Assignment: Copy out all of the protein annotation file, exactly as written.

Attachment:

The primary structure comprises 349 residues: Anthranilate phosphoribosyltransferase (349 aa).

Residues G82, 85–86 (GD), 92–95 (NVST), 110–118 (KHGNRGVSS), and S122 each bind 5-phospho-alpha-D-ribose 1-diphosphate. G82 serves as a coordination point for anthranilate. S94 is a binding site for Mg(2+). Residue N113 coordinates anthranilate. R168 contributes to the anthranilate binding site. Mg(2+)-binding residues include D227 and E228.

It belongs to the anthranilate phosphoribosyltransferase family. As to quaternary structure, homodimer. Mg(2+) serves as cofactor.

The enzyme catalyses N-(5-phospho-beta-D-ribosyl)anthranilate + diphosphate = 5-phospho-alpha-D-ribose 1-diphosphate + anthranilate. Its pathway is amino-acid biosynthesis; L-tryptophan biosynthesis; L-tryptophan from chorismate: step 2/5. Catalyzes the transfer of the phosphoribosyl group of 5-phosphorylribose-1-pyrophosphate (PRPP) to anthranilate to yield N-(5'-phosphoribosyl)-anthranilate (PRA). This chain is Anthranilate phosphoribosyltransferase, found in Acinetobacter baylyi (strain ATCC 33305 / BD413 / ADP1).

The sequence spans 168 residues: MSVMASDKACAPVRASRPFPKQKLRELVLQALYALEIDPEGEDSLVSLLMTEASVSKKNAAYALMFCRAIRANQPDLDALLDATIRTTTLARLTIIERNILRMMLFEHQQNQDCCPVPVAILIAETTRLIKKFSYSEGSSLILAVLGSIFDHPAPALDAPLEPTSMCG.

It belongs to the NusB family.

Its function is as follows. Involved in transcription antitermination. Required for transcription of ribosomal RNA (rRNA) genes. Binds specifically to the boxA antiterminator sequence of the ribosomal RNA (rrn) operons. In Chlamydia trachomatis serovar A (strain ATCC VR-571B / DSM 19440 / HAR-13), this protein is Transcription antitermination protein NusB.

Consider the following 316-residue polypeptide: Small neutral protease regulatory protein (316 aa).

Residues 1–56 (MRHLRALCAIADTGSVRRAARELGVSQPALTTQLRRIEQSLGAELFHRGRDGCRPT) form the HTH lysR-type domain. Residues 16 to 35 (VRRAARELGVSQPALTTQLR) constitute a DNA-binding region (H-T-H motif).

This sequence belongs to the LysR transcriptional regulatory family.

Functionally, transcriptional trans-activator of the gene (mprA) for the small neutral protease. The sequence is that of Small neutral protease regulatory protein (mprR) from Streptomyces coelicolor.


The primary structure comprises 349 residues: Anthranilate phosphoribosyltransferase (349 aa).

Residues G82, 85–86 (GD), 92–95 (NVST), 110–118 (KHGNRGVSS), and S122 each bind 5-phospho-alpha-D-ribose 1-diphosphate. G82 serves as a coordination point for anthranilate. S94 is a binding site for Mg(2+). Residue N113 coordinates anthranilate. R168 contributes to the anthranilate binding site. Mg(2+)-binding residues include D227 and E228.

It belongs to the anthranilate phosphoribosyltransferase family. As to quaternary structure, homodimer. Mg(2+) serves as cofactor.

The enzyme catalyses N-(5-phospho-beta-D-ribosyl)anthranilate + diphosphate = 5-phospho-alpha-D-ribose 1-diphosphate + anthranilate. Its pathway is amino-acid biosynthesis; L-tryptophan biosynthesis; L-tryptophan from chorismate: step 2/5. Catalyzes the transfer of the phosphoribosyl group of 5-phosphorylribose-1-pyrophosphate (PRPP) to anthranilate to yield N-(5'-phosphoribosyl)-anthranilate (PRA). This chain is Anthranilate phosphoribosyltransferase, found in Acinetobacter baylyi (strain ATCC 33305 / BD413 / ADP1).

The sequence spans 168 residues: MSVMASDKACAPVRASRPFPKQKLRELVLQALYALEIDPEGEDSLVSLLMTEASVSKKNAAYALMFCRAIRANQPDLDALLDATIRTTTLARLTIIERNILRMMLFEHQQNQDCCPVPVAILIAETTRLIKKFSYSEGSSLILAVLGSIFDHPAPALDAPLEPTSMCG.

It belongs to the NusB family.

Its function is as follows. Involved in transcription antitermination. Required for transcription of ribosomal RNA (rRNA) genes. Binds specifically to the boxA antiterminator sequence of the ribosomal RNA (rrn) operons. In Chlamydia trachomatis serovar A (strain ATCC VR-571B / DSM 19440 / HAR-13), this protein is Transcription antitermination protein NusB.

Consider the following 316-residue polypeptide: Small neutral protease regulatory protein (316 aa).

Residues 1–56 (MRHLRALCAIADTGSVRRAARELGVSQPALTTQLRRIEQSLGAELFHRGRDGCRPT) form the HTH lysR-type domain. Residues 16 to 35 (VRRAARELGVSQPALTTQLR) constitute a DNA-binding region (H-T-H motif).

This sequence belongs to the LysR transcriptional regulatory family.

Functionally, transcriptional trans-activator of the gene (mprA) for the small neutral protease. The sequence is that of Small neutral protease regulatory protein (mprR) from Streptomyces coelicolor.